Helfest was my first metal concert. Ever. And I would hereby like to thank Finland for showing me the light, er, darkness.
It was a night of many firsts. I saw for the first time, five people get stuck together due to their various goth/metal accoutrements (e.g. chains, links, spikes, fishnet stockings). The untangling took five minutes, or 1.5 cans of cheap beer from the neighboring convenience store. I saw a thousand Chinese youths crying for battle. There was a guy dressed in riot police gear in the front row and another who was drinking liquor from a ram’s horn. Also, it was the first time I saw some dude with waist-length hair totally thrash it around like a windmill. It was fantastic.
I came around 9:00, the start time shown on MAO Livehouse’s website, only to find I had missed the first band. I did make it in time to catch Negative, a Glam rock band. Negative has been around since 1997, and they definitely know how to get a crowd excited. Their music is lighter, poppier, and very fun. Their guitar sounds similar to Brian May of Queen, which is never a bad thing, and the whole band often veers into early-90s Guns ‘n’ Roses territory. A great way to ease into the metal.
Next came my favorite band of the evening, Turisas, who emerged onto the stage looking as though they were ready to battle the Visigoths in 672 A.D., all leather and fur and terrifyingly awesome face paint. Turisas (FYI, named after the Finnish god of war) is a metal band with folk and symphonic influences. Instead of having a lead guitar, they’ve got a dude with a navel-long beard playing electric violin and a bleached-blond goddess on accordion. The band’s songs touch on subjects ranging from battle to fighting to drinking and then to fighting again. They also did a fantastic adapted version of the Boney M song, “Rasputin”.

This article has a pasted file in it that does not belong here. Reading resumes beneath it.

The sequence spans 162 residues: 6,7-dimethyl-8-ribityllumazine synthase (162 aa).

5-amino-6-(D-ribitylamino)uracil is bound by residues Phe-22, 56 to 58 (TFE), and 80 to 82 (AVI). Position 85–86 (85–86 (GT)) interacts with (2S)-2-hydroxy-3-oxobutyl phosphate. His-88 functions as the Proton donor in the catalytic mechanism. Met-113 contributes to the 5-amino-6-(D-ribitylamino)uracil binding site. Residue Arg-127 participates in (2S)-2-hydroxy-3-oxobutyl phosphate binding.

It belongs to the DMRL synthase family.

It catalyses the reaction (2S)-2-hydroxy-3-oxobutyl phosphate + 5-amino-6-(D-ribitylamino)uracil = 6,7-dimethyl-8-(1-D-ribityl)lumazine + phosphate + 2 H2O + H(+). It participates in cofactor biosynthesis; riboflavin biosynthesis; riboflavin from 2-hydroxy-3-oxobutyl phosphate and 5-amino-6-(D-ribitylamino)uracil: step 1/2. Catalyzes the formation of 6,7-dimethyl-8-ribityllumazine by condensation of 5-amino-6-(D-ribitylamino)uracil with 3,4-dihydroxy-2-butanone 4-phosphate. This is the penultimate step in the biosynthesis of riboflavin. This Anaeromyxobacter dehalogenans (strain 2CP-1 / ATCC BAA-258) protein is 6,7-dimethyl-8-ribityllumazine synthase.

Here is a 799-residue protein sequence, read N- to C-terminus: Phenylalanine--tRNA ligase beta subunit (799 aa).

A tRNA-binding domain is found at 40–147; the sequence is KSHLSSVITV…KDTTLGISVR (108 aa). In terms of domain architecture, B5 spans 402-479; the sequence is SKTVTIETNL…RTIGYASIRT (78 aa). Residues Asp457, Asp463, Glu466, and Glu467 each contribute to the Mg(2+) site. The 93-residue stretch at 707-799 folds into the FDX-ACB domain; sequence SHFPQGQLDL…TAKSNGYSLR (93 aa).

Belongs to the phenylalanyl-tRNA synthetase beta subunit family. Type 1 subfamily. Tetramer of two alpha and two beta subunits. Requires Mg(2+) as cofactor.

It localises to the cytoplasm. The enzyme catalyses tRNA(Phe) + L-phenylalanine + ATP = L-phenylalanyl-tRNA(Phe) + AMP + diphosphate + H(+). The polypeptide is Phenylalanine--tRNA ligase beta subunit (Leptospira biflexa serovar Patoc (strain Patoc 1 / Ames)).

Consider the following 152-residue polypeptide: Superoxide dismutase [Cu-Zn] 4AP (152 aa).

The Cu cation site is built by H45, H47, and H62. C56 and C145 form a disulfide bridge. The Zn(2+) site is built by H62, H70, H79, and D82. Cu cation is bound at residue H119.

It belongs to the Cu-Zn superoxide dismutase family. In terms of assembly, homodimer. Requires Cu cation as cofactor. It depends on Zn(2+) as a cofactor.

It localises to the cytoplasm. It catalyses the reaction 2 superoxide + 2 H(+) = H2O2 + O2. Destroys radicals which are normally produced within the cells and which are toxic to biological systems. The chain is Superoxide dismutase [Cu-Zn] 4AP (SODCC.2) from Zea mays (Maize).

This is what I’ve always imagined a metal band to be: thrashing, classical influences, pre-Christian imagery, and crazy costumes. There was nothing tongue-in-cheek or ironic about the performance; everyone on stage was 100% serious about performing well and putting their heart into the show. And to prove these guys are serious badasses, despite MAO’s sweltering and packed state that night, they managed to perform a highly physical show while wearing leather and fur. No one passed out! Turisas: Layabozi gives you all a hearty pat on the back and a goblet of mead.